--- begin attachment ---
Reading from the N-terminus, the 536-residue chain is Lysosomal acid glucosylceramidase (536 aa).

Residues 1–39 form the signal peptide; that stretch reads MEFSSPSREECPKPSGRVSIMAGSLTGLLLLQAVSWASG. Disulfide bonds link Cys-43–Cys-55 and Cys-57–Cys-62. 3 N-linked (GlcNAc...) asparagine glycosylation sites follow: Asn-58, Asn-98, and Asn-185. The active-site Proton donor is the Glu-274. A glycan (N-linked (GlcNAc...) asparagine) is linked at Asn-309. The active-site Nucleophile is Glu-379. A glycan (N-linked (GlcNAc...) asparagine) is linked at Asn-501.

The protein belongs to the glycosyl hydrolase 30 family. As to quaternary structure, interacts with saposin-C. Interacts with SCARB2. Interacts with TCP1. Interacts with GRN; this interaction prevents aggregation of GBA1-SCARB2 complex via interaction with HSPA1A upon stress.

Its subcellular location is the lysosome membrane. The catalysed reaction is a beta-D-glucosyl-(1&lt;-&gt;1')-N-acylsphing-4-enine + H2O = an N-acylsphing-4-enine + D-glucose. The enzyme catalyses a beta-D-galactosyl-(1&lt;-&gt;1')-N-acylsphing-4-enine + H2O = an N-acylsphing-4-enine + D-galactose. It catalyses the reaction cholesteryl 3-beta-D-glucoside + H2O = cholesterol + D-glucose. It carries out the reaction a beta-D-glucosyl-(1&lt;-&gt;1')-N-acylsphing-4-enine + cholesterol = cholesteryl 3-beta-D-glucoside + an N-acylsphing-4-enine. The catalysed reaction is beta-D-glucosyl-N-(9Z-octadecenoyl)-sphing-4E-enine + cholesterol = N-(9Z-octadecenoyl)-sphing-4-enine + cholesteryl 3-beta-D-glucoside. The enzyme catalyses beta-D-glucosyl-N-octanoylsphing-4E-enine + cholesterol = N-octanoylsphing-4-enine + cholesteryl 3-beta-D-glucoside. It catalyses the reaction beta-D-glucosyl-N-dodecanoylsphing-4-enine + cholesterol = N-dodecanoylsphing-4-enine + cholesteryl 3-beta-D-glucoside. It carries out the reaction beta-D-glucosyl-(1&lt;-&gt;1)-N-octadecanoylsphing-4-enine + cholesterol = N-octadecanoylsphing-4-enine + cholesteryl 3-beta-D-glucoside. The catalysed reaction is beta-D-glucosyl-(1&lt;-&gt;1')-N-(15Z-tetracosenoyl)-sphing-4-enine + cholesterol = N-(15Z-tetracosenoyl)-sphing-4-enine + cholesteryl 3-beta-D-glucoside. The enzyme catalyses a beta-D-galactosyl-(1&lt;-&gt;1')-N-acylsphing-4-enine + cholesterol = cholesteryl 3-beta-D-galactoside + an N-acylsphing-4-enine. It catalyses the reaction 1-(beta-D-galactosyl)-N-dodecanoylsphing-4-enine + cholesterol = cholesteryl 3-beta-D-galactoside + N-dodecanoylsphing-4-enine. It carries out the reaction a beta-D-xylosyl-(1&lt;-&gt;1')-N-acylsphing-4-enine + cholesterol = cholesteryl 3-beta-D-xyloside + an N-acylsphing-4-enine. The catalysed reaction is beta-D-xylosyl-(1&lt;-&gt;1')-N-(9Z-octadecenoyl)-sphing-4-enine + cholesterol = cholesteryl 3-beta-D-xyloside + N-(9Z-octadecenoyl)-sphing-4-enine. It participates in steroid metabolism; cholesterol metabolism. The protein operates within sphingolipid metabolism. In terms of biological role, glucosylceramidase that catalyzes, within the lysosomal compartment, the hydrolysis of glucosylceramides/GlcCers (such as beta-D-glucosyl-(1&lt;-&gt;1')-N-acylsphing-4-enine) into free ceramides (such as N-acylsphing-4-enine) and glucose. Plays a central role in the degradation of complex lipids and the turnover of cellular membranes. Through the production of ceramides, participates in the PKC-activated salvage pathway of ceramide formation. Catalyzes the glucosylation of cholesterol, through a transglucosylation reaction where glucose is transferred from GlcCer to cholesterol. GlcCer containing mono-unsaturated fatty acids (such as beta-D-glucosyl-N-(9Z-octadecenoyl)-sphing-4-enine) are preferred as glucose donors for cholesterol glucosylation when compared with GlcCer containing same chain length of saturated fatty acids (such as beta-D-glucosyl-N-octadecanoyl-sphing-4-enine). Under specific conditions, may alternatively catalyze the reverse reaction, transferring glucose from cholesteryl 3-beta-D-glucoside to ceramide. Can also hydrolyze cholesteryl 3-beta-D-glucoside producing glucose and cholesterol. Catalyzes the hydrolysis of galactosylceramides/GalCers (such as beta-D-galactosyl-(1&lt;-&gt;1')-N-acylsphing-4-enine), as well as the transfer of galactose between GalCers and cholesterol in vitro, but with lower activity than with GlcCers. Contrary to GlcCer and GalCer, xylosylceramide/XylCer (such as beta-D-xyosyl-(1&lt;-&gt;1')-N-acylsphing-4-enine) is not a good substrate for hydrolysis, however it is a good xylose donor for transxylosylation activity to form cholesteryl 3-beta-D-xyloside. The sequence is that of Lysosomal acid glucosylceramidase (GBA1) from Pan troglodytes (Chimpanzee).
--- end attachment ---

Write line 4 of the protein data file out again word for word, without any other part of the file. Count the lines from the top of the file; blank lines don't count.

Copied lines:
Its subcellular location is the lysosome membrane. The catalysed reaction is a beta-D-glucosyl-(1&lt;-&gt;1')-N-acylsphing-4-enine + H2O = an N-acylsphing-4-enine + D-glucose. The enzyme catalyses a beta-D-galactosyl-(1&lt;-&gt;1')-N-acylsphing-4-enine + H2O = an N-acylsphing-4-enine + D-galactose. It catalyses the reaction cholesteryl 3-beta-D-glucoside + H2O = cholesterol + D-glucose. It carries out the reaction a beta-D-glucosyl-(1&lt;-&gt;1')-N-acylsphing-4-enine + cholesterol = cholesteryl 3-beta-D-glucoside + an N-acylsphing-4-enine. The catalysed reaction is beta-D-glucosyl-N-(9Z-octadecenoyl)-sphing-4E-enine + cholesterol = N-(9Z-octadecenoyl)-sphing-4-enine + cholesteryl 3-beta-D-glucoside. The enzyme catalyses beta-D-glucosyl-N-octanoylsphing-4E-enine + cholesterol = N-octanoylsphing-4-enine + cholesteryl 3-beta-D-glucoside. It catalyses the reaction beta-D-glucosyl-N-dodecanoylsphing-4-enine + cholesterol = N-dodecanoylsphing-4-enine + cholesteryl 3-beta-D-glucoside. It carries out the reaction beta-D-glucosyl-(1&lt;-&gt;1)-N-octadecanoylsphing-4-enine + cholesterol = N-octadecanoylsphing-4-enine + cholesteryl 3-beta-D-glucoside. The catalysed reaction is beta-D-glucosyl-(1&lt;-&gt;1')-N-(15Z-tetracosenoyl)-sphing-4-enine + cholesterol = N-(15Z-tetracosenoyl)-sphing-4-enine + cholesteryl 3-beta-D-glucoside. The enzyme catalyses a beta-D-galactosyl-(1&lt;-&gt;1')-N-acylsphing-4-enine + cholesterol = cholesteryl 3-beta-D-galactoside + an N-acylsphing-4-enine. It catalyses the reaction 1-(beta-D-galactosyl)-N-dodecanoylsphing-4-enine + cholesterol = cholesteryl 3-beta-D-galactoside + N-dodecanoylsphing-4-enine. It carries out the reaction a beta-D-xylosyl-(1&lt;-&gt;1')-N-acylsphing-4-enine + cholesterol = cholesteryl 3-beta-D-xyloside + an N-acylsphing-4-enine. The catalysed reaction is beta-D-xylosyl-(1&lt;-&gt;1')-N-(9Z-octadecenoyl)-sphing-4-enine + cholesterol = cholesteryl 3-beta-D-xyloside + N-(9Z-octadecenoyl)-sphing-4-enine. It participates in steroid metabolism; cholesterol metabolism. The protein operates within sphingolipid metabolism. In terms of biological role, glucosylceramidase that catalyzes, within the lysosomal compartment, the hydrolysis of glucosylceramides/GlcCers (such as beta-D-glucosyl-(1&lt;-&gt;1')-N-acylsphing-4-enine) into free ceramides (such as N-acylsphing-4-enine) and glucose. Plays a central role in the degradation of complex lipids and the turnover of cellular membranes. Through the production of ceramides, participates in the PKC-activated salvage pathway of ceramide formation. Catalyzes the glucosylation of cholesterol, through a transglucosylation reaction where glucose is transferred from GlcCer to cholesterol. GlcCer containing mono-unsaturated fatty acids (such as beta-D-glucosyl-N-(9Z-octadecenoyl)-sphing-4-enine) are preferred as glucose donors for cholesterol glucosylation when compared with GlcCer containing same chain length of saturated fatty acids (such as beta-D-glucosyl-N-octadecanoyl-sphing-4-enine). Under specific conditions, may alternatively catalyze the reverse reaction, transferring glucose from cholesteryl 3-beta-D-glucoside to ceramide. Can also hydrolyze cholesteryl 3-beta-D-glucoside producing glucose and cholesterol. Catalyzes the hydrolysis of galactosylceramides/GalCers (such as beta-D-galactosyl-(1&lt;-&gt;1')-N-acylsphing-4-enine), as well as the transfer of galactose between GalCers and cholesterol in vitro, but with lower activity than with GlcCers. Contrary to GlcCer and GalCer, xylosylceramide/XylCer (such as beta-D-xyosyl-(1&lt;-&gt;1')-N-acylsphing-4-enine) is not a good substrate for hydrolysis, however it is a good xylose donor for transxylosylation activity to form cholesteryl 3-beta-D-xyloside. The sequence is that of Lysosomal acid glucosylceramidase (GBA1) from Pan troglodytes (Chimpanzee).